Today is Madlib’s birthday. Here’s why I love his music and personality so much. In the mid-to-late 00s, I discovered a compilation by Zero 7. It was part of Late Night Tales’ mix series (then called Another Late Night) and it featured a song called Real Eyes by Quasimoto. I found it intriguing for many …
Today is Madlib’s birthday. Here’s why I love his music and personality so much.
In the mid-to-late 00s, I discovered a compilation by Zero 7. It was part of Late Night Tales’ mix series (then called Another Late Night) and it featured a song called Real Eyes by Quasimoto. I found it intriguing for many reasons but it took a few years before I discovered the high pitched voice was actually Madlib. This was my first exposure to the quiet genius and I fell in love before I even knew who he really was. But I’ve never known who he really was and many don’t. That’s all part of the charm.
Otis Jackson Jr. was born on this day in 1973. In his own words, he is a DJ first, producer second, MC third. He’s also an understated musical autodidact. When started to find my feet in music production, I used Madlib as a stylistic inspiration for my first album, Addicted. The lo-fi sound, the style of beat, the choice of samples, all in an attempt to emulate what he did. Any producer reading will empathise with this kind of direction but eventually you move on and find your own sound. It took me a few years and a few creative ruts but Madlib and his music remain a signpost when I need them.
But why? What’s so special about him? Some people don’t get it. I wrote a review of his Medicine Show gig with DOOM in 2012 and I remember seeing someone criticise his DJing on Twitter. They were actually writing the tweet at the show. I was angry, as a fan would be, but also proud and intrigued by his performance because I understood it just wasn’t for them. That’s one of the things I love about Madlib. He doesn’t do anything for others or on anyone else’s time. He puts out music that represents him and what he loves when he wants to put it out. How many of us can say that about our work? It took me a long time to embrace that freedom and I still haven’t captured it fully.
There’s also the rawness of his craft. You could never call Madlib’s projects “polished”, at least not in the professional audio sense. Compression is heavy, skits are frequent and sometimes halfway through tracks, vinyl crackle is almost guaranteed. Madlib said in an RBMA interview how much his father’s records influenced his childhood and his work and I believe he carried those artefacts forward. I’d been a fan of his for about 10 years before I saw that interview and it gave me the biggest boost. That’s what your faves should do. He tells HIS story and nobody else’s through his music. The iconic photograph of him in the Bombshelter surrounded by piles of records sums the man up. And yet it probably doesn’t even come close.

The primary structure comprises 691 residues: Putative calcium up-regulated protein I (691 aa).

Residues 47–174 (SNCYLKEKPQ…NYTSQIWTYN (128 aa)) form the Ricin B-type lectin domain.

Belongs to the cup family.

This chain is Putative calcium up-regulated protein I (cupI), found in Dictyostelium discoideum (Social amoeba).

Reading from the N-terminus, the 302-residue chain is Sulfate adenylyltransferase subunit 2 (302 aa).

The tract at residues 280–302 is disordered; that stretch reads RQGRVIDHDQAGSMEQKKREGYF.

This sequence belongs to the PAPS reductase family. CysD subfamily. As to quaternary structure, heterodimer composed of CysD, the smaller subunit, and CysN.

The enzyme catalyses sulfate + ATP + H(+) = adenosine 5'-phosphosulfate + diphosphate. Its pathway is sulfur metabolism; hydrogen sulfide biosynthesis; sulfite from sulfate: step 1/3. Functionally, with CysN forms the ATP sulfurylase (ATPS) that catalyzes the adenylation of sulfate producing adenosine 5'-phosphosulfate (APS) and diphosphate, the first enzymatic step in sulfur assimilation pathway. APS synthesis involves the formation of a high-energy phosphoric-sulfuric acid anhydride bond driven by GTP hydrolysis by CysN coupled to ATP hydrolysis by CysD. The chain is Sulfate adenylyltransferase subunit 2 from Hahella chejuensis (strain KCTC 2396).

Which brings me to another reason why I love Madlib so much. I can relate to his personality. It’s a cliché, but he lets his music do the talking when he isn’t. But when he does speak, he does so succinctly and to the point. Madlib is not one for hyperbole. In this day and age, even outside the hip hop circle, that’s a breath of fresh air. Some may find it strange in the cult of extroversion but saying less means you have to stop and listen more. And listening is a key skill when it comes to Madlib’s output. If you don’t, you’ll miss a sample (which is funny because Madlib has to Shazam his own songs to find his samples sometimes).
So that’s uniqueness, style, storytelling, and personality. I reckon I can fit another couple of reasons. The next one is versatility. Madlib has worked with the biggest names in rap – underground and mainstream. Many don’t get the opportunity or have the skills to flow between the two but he has that. His music is open enough to cater to artists of many styles without compromising his technique or ability and I love that about him.
Finally (not really “finally” but I’ve got to end this article at some point), there’s his breadth of work. It’s not close to, say Knxwledge, but between his work as Madlib, Quasimoto, Yesterdays New Quintet, DJ Rels, collab projects like Madvillain, Jaylib, MadGibbs, Lootpack, and Jackson Conti amongst others, he’s made a lot of music. It stands to reason given his ridiculous collection of records. His well can never run dry and he’s certainly sitting on tracks and beat tapes we’ve never heard. My favourite artists have expansive catalogues and it’s always a joy to hear “new” songs, even if they were recorded decades ago. They carry excitement regardless of age and that’s the sign of a true genius in my eyes.
Like I alluded to earlier, some people don’t understand what Madlib is putting out. But criticisms are in short supply when the plus column is so diverse. Madlib is an artist who moves to his own beat. He shares an artistic grace with someone like Basquiat (without the pursuit of fame). And yet that comparison seems stiff and tired because Madlib is simply Madlib. And I love him for that.